2. The crossword puzzle quilt would be a great one to make and raffle off at a family reunion — or for a second marriage showing the kids and grandkids. How were the letters created?

    • Here is the first one I made–a prototype,so to speak. http://quilting.about.com/od/picturesofquilts/ig/Themed-Quilts/Presley-Family-Quilt.htm

      1. Decide what size you want (king, queen, full, twin, etc.), and what size block you want. This was has 4″ finished blocks. Others like it have 2″ finished blocks, to determine how many across and down rows you will need. Make a drawing on graph paper or a hand-drawn grid.
      2. This one has my first and middle names; my husband’s first/middle names; our three kids’ first/middle names; their spouses’ first/middle names, and all 8 grandchildren’s first/middle names (some people share names, but there is only one of that name).

      3. Go to http://www.puzzle-maker.com/CW/.
      Type one name per line. (I included “Presley” and “Family.”) Press “create puzzle.”

      4. To see a layout of your words, press “solution.” If you’d like a different layout, you can suggest how wide/long you want the puzzle.

      At this point, I write the layout onto the graph paper grid to calculate how many total squares for the entire quilt.

      5. To make templates for each letter of the alphabet: In your Word program, choose your type style. Arial or something that is very plain works best. For this quilt I chose a type size that would be about 3.25 inches tall. Print the letters on card stock weight paper, then cut them out. (For 2″ squares, use letters about 1.5″ in. tall.)

      6. Count how many letters you will need altogether (so many A’s, so many B’s, etc.). Trace these onto fusible web (Wonder Under, Heat n Bond, etc.). Be sure to trace the letters backwards.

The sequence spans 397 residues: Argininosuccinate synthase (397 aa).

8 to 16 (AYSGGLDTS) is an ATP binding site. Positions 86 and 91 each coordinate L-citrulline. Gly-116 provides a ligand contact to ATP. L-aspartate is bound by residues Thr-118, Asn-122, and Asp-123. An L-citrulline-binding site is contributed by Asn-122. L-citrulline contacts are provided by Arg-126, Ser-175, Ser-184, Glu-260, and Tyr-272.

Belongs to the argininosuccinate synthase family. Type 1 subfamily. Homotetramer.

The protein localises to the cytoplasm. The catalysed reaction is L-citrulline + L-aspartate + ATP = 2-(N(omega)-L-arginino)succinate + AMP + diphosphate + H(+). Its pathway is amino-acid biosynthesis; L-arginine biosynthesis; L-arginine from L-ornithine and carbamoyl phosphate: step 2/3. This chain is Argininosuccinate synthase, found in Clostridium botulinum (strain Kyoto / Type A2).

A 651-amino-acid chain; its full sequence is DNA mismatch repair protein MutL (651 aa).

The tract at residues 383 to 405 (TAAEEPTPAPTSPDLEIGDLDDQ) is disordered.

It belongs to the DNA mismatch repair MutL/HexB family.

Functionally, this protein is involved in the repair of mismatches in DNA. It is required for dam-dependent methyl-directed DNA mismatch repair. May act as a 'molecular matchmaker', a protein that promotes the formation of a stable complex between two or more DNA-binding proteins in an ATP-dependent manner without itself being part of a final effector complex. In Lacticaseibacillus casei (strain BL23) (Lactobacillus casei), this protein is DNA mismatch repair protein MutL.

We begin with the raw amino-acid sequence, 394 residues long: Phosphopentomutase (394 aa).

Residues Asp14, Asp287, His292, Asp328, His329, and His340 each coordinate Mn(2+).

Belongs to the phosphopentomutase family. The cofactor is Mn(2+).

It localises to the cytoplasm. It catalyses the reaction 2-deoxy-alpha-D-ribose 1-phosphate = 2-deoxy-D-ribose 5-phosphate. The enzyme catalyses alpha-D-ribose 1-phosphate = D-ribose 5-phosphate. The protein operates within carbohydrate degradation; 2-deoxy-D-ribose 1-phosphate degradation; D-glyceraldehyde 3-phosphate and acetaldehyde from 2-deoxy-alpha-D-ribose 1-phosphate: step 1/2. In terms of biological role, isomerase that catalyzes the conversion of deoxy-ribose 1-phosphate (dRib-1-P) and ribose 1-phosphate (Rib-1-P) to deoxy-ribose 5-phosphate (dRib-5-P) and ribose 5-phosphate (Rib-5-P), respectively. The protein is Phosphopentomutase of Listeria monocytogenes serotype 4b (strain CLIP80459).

7. After tracing the letters, iron the sheet of fusible web onto the cotton fabric you’ve selected for the letters, usually something dark. Make sure it adheres well. After it cools, cut out each letter.

      8 Iron the letters onto plain 4″ squares. Then applique them. I used zig-zag satin stitch. Hand applique would work too.

      9. After all the letter squares are made, cut out the squares for the remainder of the quilt. These can be random fabrics from your stash, or you might choose coordinated colors. One of mine was all black and white; another was mostly gold/brown. Another was from Shelly’s Nickels & Dimes charm packs.

      10 Follow your grid layout, making 4-patch or strips or whatever assembly technique you like best.

      11. Use borders, batting, backing, binding to suit yourself. No two of mine are alike and probably no two of Susan’s are alike.

      If you’d like to see pictures of other ones I’ve made, just email me.

      • Thanks for the information. My brain obviously wasn’t working because I’ve used my word processing programs for letters before.

  3. I love it when you have your show and tell, but I’m worried about Merideth using up all her scraps. Do people really DO that?! I can not imagine! I would feel incomplete! You left out your show and tell. I know you must be awfully close to finishing that fabulous baby quilt! That Scrabble quilt is fun!

  4. Wow. I have seen a crossword puzzle quilt before, but not one this extravagant. Neat. I didn’t know about Google puzzlemaker. Cool. I never think I am into Halloween that much, but I love Halloween quilts and decorations for some reason. I really like that embroidered one. Super cute.

  5. Love your guild members — they are the greatest! I always enjoy hearing about what they are doing.